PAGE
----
Jo: We do receive funding from the NHS to exist, and we want to share back with the community. A lot of people in the NHS work shifts and can’t attend our courses, we don’t want them to miss out. We want to be central within the clinical research community and not make it exclusive to people who can afford to come on our courses.
Danielle: The clinical research pathway is very complex for anyone new coming in to research. What I hope in the years to come is that we will be a hub of information where people can come to find out about clinical research in Edinburgh, Lothian, and beyond.
Charlie: Has your practice or approach to OERs spread to other areas of your work?
Danielle: It’s given us the perspective to consider what might be pedagogically engaging as well. So, it’s bringing up our standard. The other groups and committees that I’m involved with I always try to steer them in that direction now too.
Jo: Our education team, everyone has embraced it. Even our admin staff are involved in the captioning and accessibility side of the OERs. There are a lot of digital skills involved. As a team we’ve learned a huge amount over the last year. There’s always that thought in the back of our mind as to what else we can do and to look at the bigger picture.
Charlie: Is there anything else you’d like to share about your OER journey?
Danielle: Make use of the resources and the people that are available. Make use of the OER service, the website, and even the blogs. There’s been so much that your team have offered. We came on the training, decided that there’s definite value there for us, then put our own spin on it and have taken it forward.
Jo: It’s definitely broadened the way I do things. We’re so used to teaching in a didactic lecture presentation format, but there’s so many options out there and I think that’s what’s exciting about it.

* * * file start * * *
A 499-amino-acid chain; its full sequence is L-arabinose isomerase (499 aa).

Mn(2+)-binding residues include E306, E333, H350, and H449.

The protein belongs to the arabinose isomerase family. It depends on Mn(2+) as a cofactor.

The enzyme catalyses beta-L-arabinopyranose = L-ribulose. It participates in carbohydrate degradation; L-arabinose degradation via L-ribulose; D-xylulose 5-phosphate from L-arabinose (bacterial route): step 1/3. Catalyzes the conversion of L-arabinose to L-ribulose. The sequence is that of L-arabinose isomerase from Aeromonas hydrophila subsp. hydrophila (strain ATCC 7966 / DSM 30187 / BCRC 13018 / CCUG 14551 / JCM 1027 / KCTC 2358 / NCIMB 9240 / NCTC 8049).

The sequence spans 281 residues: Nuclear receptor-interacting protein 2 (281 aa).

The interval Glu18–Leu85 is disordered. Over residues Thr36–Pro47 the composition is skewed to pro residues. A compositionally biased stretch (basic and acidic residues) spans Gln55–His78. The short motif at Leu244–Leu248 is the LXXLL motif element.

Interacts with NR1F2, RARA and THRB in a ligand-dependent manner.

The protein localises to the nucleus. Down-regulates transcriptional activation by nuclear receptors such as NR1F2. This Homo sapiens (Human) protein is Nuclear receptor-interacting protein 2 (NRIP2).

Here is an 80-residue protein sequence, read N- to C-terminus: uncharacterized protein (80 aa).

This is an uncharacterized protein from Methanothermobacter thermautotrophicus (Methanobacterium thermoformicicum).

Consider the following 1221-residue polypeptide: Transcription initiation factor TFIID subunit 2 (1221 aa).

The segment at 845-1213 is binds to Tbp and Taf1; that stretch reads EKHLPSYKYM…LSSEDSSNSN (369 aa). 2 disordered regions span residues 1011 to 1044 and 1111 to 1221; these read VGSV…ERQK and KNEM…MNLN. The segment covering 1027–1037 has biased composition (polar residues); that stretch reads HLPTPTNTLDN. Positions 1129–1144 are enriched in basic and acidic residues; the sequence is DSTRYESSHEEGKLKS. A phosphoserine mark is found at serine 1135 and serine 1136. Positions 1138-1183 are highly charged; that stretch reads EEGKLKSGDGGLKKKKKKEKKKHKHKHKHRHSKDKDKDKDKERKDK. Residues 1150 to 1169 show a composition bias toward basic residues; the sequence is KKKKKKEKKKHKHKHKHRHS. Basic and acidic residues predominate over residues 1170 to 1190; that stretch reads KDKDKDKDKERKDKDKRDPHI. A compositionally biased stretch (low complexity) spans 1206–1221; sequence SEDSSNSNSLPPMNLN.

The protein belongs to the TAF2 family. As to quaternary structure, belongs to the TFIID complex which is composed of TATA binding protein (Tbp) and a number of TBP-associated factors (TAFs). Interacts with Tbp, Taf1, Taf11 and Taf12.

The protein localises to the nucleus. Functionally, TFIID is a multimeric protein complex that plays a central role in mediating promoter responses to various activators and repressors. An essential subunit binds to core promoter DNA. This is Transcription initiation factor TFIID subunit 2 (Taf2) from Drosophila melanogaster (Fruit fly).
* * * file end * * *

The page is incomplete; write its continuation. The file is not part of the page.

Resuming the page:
Danielle Marlow is the Development Coordinator for the Edinburgh Clinical Research Facility Education Programme, she holds an M.Res degree and a PG Dip in Science Communication and Public Engagement. She has a wealth of practical experience in the conduct of research, the education and training of healthcare professionals and in the design and delivery of postgraduate education.
Jo Merrifield is the Education Core Manager at the Edinburgh Clinical Research Facility (CRF). The CRF is a joint venture between the University of Edinburgh and NHS Lothian, with the Education Core responsible for providing courses, events and learning opportunities for the local and national clinical research community. She is a Registered Nurse with a passion to make quality education accessible to all.
Stephanie (Charlie) Farley
Stephanie (Charlie) Farley is the Open Educational Resources (OER) Advisor with Information Services Group(ISG), providing OER, copyright and open licensing training across the University. Charlie is an advocate of playful engagement and learning, running the popular OER Game Jams and Gif It Up workshops, and the creator of the award winning 23 Things for Digital Knowledge programme. In 2018/19 as part of an Innovation Fund project she developed a Playful Engagement Strategy for ISG.